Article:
How To Handle The Business Side of Your Side Hustle
Whether you’re a freelance writer, semi-Instafamous influencer or moonlighting as a graphic designer, everyone with a second gig needs to know how to juggle the more serious parts of their side hustle. We’re not telling you how to start a business – though we do have some tips on how to do that here – but rather how to keep on top of the business-y things when you’re picking up some freelance work on the side. ELLEN WARDLE tells you how.
Landing a gig can be the most exciting thing in the world after months of cold-email pitching. Sometimes the side-hustle can mean sending upwards of twenty emails a day, depending on what the business is, and often no commissions for weeks. When it comes to social media work or brand journalism, I tend to jump on the first company to ‘like’ an Instagram picture or share an article I’ve written and introduce myself and what I can do for them via email –in sales this is called ‘following leads’ and it can be easily transmuted to your freelance business.
The ins and outs of the ‘cold-email’ or pitch
To contact a potential client I usually start with a short introduction, mention my previously published work/what I’m currently working on and other relevant experience. Emails are typically addressed as: ‘ATTN: (Editors Name): Article Title: My Name’.
Keep it brief, polite and professional.
My benchmark email for editorial or brand journalism goes something like this:
‘My name is (NAME)I’m a (LOCATION/JOB DESCRIPTION/SOCIAL MEDIA DESCRIPTION) currently in the process of creating (TYPE OF CONTENT). In the past I have worked with (DESCRIBE ANY COMPANIES YOU HAVE CREATED CONTENT WITH PRIOR).
I’m very interested in working with your company and perhaps featuring some of your products across my social media platforms. To see some examples of my work you can look at the following links:
Thank you for taking the time to read my email, (YOUR NAME HERE).’
Conversational, friendly emails that remain ‘professional’ are usually the best measure of deciding whether two personalities will gel in the working world.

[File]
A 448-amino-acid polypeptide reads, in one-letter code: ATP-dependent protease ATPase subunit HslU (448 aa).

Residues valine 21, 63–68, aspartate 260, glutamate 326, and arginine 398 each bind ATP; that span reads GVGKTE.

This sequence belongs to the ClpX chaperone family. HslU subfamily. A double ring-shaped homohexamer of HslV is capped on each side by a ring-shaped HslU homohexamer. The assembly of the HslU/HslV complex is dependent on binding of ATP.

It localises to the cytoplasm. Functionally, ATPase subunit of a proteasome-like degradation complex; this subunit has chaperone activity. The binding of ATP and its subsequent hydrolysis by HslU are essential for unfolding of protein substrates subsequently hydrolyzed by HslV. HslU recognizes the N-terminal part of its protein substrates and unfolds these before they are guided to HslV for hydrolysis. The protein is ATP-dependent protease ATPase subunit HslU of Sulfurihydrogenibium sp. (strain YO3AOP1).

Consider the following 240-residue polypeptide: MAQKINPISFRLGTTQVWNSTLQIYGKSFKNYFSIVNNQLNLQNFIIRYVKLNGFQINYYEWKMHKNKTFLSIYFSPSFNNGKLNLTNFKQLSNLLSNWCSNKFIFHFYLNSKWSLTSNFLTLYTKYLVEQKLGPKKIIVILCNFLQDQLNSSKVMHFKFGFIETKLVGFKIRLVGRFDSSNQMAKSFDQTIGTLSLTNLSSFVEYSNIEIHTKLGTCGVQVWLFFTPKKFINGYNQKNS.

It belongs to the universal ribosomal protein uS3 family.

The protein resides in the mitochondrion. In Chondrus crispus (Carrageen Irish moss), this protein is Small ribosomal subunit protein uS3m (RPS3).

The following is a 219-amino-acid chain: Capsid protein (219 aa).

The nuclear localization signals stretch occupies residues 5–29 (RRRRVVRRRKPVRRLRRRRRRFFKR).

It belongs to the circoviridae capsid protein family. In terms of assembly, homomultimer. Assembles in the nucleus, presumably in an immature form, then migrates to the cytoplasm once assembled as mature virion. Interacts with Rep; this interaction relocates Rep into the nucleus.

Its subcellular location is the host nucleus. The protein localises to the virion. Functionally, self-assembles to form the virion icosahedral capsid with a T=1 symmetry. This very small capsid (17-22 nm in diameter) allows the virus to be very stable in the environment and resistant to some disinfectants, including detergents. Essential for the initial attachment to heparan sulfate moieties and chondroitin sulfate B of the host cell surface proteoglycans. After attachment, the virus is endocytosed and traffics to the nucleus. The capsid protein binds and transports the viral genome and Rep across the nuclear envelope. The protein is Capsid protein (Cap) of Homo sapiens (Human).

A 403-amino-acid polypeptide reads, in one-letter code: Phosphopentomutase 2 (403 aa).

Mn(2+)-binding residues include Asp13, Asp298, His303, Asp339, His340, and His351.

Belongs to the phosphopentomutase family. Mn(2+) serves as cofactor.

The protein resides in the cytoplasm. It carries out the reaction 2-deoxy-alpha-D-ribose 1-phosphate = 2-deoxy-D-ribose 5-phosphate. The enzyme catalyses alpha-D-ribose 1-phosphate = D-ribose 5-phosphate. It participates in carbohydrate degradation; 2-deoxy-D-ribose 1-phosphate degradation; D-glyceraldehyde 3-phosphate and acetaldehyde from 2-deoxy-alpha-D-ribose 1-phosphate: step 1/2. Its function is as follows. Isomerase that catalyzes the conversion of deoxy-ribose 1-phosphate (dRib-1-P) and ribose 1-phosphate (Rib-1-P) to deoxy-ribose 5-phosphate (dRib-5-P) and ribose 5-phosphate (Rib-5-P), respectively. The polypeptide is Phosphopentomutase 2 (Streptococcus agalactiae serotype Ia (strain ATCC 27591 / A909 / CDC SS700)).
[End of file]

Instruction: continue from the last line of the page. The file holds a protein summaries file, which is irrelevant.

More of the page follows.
The tax man
The best piece of advice I can give you as a freelancer is to keep all your business-related receipts. Keep digital and hard copies of all payments, invoices, profit and loss and receipts concerning tax-deductible purchases you plan to claim, alongside your payslips and group certificate from your regular job. Any business-related expense over $100 – such as a laptop, art supplies, graphics pad, etc – is worth claiming, so save and file your receipts using a Profit and Loss form. You can also claim 15% of your rent and internet bills if you operate out of your home (schwing!).
You don’t want to end up with a fine just because you didn’t understand the deductions you were ticking off.
The amount of money your business makes, and what it is defined as by the ATO (i.e. business or hobby) will determine how much tax you will be due to pay if any. There are certain income brackets different types of businesses must clear before being required to pay taxes on commercial activities. Most freelance businesses are defined as ‘Sole ‘Trader’ business types meaning they are owned and operated by one person. As these differ between activities however, you must contact the ATO to check the specific rates that would exempt or qualify your business activities.
Alongside taxes, operating any business requires an ABN. Without one you would have to pay over 48% of your earnings to the ATO, and it is unlikely clients would really trust paying you without one. ABN’s are always included on any invoice you send to clients. If you’ve never written an invoice before the ATO has a downloadable guide here.
When tax season rolls around you will need to contact a freelancer-friendly accountant to help you sort out your income. If you have been earning money from both a side hustle and your regular job this is especially important: always defer to an accountant. You don’t want to end up with a fine just because you didn’t understand the deductions you were ticking off.
Freelancing is difficult, but it’s rewarding to learn how to run a business. It was my experience in freelancing that got me my current day job writing accounting and business degrees, and I’ve found connecting with brands – through what I initially thought would end up unanswered emails – to have been the most rewarding way to diversify my business, learn to market myself as a ‘brand journalist’ and create more income.
Ellen Wardle is a Melbourne-based brand journalist. She instagrams prolifically over at @ellenbourne and spends most of her days terrified about the future of the housing market.